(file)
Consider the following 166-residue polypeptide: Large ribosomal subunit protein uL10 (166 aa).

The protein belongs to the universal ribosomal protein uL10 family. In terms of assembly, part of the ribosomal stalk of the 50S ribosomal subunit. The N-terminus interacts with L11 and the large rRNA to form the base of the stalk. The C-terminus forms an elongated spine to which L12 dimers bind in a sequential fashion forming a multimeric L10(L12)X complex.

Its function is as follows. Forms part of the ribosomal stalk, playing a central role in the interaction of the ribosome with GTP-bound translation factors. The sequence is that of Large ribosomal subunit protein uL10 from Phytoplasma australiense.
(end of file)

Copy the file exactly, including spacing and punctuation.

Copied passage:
Consider the following 166-residue polypeptide: Large ribosomal subunit protein uL10 (166 aa).

The protein belongs to the universal ribosomal protein uL10 family. In terms of assembly, part of the ribosomal stalk of the 50S ribosomal subunit. The N-terminus interacts with L11 and the large rRNA to form the base of the stalk. The C-terminus forms an elongated spine to which L12 dimers bind in a sequential fashion forming a multimeric L10(L12)X complex.

Its function is as follows. Forms part of the ribosomal stalk, playing a central role in the interaction of the ribosome with GTP-bound translation factors. The sequence is that of Large ribosomal subunit protein uL10 from Phytoplasma australiense.